Northern Va. Commuters Rate Region Low for Traffic, But Have Hope

WASHINGTON — Northern Virginia’s transportation system is mediocre, according to the people who use it every day, and that’s hurting their quality of life.

A newly released survey conducted online in December for the Northern Virginia Transportation Authority finds residents rate the system around a 6 out of 10. About seven out of 10 residents say the region is doing a mostly bad job on traffic flow and congestion, but a similar proportion say the region is doing a generally good job on transportation options and on transportation infrastructure.

“That doesn’t mean that people think traffic is just fine now and there’s no more congestion,” NVTA Chairman and Prince William County Supervisor Marty Nohe said in an interview, “but Northern Virginians recognize that the NVTA, along with our partnerships with the transit agencies and VDOT, are making the investments that in the long run will give them the solutions that they’re looking for.”

The authority is in the process of developing a long-term plan called Transaction to cover everything from regional road projects to expanded bus or bike options.

Commuters’ top desires appear to be getting where they are going more quickly, followed by keeping transportation affordable, new road improvements and more predictable trip times. On many of those issues, the company that conducted the survey, Heart + Mind Strategies, found that people believe there is “room for further improvement.” For example, commuters only usually leave time for about three minutes of additional delays beyond their normal commute, which can often leave them late.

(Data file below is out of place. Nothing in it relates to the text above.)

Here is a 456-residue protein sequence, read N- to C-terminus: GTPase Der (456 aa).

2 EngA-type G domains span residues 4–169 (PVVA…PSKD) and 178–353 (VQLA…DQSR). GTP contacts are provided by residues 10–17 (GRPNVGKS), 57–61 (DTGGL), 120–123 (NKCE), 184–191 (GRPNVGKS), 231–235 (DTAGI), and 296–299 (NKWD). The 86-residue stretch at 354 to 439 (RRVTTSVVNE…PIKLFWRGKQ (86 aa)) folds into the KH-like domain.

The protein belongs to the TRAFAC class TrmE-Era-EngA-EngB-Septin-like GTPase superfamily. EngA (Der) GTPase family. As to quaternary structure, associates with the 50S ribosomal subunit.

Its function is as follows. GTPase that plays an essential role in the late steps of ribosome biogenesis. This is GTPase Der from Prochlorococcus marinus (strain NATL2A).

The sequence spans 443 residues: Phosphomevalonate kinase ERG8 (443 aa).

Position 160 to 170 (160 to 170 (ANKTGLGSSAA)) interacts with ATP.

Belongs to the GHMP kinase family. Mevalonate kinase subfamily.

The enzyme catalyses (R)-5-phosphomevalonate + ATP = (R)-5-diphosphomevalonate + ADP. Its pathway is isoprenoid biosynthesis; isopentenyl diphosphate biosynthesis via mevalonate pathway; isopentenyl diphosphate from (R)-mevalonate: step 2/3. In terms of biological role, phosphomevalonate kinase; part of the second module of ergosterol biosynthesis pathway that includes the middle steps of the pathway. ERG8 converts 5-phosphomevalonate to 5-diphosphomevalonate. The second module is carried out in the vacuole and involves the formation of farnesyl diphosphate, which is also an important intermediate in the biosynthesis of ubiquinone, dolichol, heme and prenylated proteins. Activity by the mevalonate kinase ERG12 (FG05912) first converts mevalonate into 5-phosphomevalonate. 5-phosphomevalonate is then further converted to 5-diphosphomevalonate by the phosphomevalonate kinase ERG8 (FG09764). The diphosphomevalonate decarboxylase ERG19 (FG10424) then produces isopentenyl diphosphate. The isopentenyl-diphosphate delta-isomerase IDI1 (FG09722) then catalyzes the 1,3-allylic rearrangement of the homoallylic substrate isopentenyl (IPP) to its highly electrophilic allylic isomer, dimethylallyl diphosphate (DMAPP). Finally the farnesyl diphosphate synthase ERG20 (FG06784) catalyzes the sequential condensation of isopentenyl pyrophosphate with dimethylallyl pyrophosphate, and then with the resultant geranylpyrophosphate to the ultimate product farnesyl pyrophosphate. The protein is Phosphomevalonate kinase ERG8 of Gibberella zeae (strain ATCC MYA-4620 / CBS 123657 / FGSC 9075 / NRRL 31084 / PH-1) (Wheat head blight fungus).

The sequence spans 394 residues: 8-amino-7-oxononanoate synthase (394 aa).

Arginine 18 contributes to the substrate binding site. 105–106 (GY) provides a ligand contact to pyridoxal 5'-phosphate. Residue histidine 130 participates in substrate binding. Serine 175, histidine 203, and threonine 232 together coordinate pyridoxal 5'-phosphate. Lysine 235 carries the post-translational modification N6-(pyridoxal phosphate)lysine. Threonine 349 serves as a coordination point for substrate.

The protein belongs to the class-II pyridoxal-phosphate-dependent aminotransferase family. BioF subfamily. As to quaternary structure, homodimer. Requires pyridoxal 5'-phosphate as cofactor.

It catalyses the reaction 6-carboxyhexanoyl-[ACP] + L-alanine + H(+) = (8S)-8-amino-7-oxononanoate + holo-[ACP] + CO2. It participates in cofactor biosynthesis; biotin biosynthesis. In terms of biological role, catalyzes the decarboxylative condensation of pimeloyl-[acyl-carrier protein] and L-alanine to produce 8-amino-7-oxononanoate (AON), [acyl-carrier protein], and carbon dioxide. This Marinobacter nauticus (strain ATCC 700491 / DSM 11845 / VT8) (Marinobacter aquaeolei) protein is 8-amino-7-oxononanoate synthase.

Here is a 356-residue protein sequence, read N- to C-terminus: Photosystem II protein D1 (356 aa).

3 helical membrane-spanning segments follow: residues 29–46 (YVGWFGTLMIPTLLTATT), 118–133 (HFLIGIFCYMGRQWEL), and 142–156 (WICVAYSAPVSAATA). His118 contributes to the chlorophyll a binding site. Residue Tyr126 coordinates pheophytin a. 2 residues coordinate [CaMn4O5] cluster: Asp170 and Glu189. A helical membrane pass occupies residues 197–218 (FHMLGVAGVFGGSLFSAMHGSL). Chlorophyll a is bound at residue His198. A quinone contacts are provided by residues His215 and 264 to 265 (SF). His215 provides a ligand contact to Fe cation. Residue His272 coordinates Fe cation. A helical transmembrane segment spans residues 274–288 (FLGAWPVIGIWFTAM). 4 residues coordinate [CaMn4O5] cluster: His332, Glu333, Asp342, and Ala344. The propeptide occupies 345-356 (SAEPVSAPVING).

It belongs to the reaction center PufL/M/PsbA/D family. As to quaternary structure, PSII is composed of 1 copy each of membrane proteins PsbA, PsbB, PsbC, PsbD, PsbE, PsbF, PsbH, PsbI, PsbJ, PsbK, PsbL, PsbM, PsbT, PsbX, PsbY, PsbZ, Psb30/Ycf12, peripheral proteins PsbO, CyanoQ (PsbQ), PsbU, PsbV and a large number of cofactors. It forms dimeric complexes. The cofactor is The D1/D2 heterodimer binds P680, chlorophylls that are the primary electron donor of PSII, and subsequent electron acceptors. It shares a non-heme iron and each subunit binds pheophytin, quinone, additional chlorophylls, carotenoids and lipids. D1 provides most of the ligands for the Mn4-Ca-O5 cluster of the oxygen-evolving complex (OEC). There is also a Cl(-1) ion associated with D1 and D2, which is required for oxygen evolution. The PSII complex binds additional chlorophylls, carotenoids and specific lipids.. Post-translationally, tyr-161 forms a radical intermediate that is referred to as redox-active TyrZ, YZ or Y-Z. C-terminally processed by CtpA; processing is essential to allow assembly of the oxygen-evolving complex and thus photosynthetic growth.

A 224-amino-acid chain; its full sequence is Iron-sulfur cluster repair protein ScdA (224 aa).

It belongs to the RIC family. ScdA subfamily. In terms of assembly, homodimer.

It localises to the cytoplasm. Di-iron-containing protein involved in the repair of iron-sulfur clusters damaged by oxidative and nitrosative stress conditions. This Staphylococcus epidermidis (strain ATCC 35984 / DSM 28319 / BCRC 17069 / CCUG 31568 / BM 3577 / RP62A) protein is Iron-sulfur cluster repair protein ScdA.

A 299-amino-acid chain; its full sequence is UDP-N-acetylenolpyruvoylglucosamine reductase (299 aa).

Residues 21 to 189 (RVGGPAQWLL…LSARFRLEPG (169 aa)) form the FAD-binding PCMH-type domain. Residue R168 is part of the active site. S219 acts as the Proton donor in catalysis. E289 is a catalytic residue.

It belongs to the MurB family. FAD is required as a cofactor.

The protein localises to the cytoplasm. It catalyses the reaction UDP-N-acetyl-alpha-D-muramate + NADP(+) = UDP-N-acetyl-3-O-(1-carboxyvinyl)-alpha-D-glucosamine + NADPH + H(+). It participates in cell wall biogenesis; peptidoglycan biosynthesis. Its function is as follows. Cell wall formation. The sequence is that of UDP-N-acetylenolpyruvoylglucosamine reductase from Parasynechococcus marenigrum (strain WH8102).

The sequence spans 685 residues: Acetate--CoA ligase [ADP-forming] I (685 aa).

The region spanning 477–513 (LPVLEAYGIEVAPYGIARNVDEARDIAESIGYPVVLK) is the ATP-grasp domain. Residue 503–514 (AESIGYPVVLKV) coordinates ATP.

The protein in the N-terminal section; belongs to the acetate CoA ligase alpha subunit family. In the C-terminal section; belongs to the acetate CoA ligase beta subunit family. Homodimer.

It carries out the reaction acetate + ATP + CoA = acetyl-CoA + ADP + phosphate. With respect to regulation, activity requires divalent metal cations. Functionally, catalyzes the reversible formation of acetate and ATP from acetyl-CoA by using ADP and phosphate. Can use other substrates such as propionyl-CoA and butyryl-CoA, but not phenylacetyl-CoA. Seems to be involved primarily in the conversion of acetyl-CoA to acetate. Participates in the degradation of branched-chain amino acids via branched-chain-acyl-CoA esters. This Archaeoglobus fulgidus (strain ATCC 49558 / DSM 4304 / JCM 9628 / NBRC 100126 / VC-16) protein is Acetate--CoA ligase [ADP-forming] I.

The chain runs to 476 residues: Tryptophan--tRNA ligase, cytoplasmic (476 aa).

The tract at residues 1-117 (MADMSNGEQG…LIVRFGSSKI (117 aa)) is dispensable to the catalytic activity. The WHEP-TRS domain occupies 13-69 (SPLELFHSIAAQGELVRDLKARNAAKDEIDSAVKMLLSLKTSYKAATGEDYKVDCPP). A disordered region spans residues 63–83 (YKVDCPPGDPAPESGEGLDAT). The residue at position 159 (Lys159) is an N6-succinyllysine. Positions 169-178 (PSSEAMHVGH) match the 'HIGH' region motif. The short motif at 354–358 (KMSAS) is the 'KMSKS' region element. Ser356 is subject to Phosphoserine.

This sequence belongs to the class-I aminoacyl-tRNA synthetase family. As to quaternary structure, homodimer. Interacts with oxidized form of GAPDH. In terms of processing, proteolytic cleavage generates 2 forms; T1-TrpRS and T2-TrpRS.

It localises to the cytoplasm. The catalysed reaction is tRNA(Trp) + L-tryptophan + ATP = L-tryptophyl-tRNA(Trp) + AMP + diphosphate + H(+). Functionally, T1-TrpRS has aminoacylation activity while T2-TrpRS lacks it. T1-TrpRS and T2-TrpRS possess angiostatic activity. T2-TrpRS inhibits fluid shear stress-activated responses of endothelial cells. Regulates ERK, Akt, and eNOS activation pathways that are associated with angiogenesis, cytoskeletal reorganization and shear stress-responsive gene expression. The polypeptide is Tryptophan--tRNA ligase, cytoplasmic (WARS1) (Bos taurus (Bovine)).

transit performance

Those who took the survey said the most important transportation improvements in the region are upgrades for Route 7 or Route 1 and new or updated rail lines, such as the Silver Line extension to Loudoun County and a potential VRE expansion in the Manassas or Haymarket areas. Those were followed by improved highway or transit connections across the Potomac River and upgraded and expanded local transit such as buses.

“Yes, [commuters] want highways improved, but they also want transit, and not just to have transit available — they want to know that they have multiple transit options, and that those transit options are going to be reliable,” Nohe said, citing the widening of Route 7 over the Dulles Toll Road as he looked out at the bridge project aimed at easing a bottleneck and replacing a crumbling structure.

People who live and work in the same county or city, live in Arlington or Loudoun, and who reported making between $50,000 and $100,000 per year, were most likely to rate their quality of life higher than others who responded to the survey.

Even including non-transportation issues, more people — about one-third — chose reducing traffic congestion and improving transportation options as the most impactful factor on their quality of life than any other issue. Keeping housing affordable ranked second.

“Part of the challenge that we have in the transportation world is that Northern Virginia’s robust economy is causing the number of people who live here, and the number of people who want to use our highways and transit facilities, to grow faster than we can expand some of those facilities,” Nohe said.

In addition to road projects, some transportation solutions focused on technology to ensure people can figure out the best options or get off the road through telecommuting.

“There will never be enough money to solve every transportation problem in Northern Virginia, so what the Northern Virginia Transportation Authority is focused on is identifying those regional projects that can give us the biggest impact in the most cost-effective manner so that we can solve the problems that are available to us, and then focus on the solutions that might be a little further out of reach a little further down the road,” Nohe said.

One technology drawing mixed reviews from the 606 people living in Northern Virginia who responded to the survey is self-driving cars. A question about them drew a mix of responses ranging from “good” or “great” to “scary” and “dangerous.”

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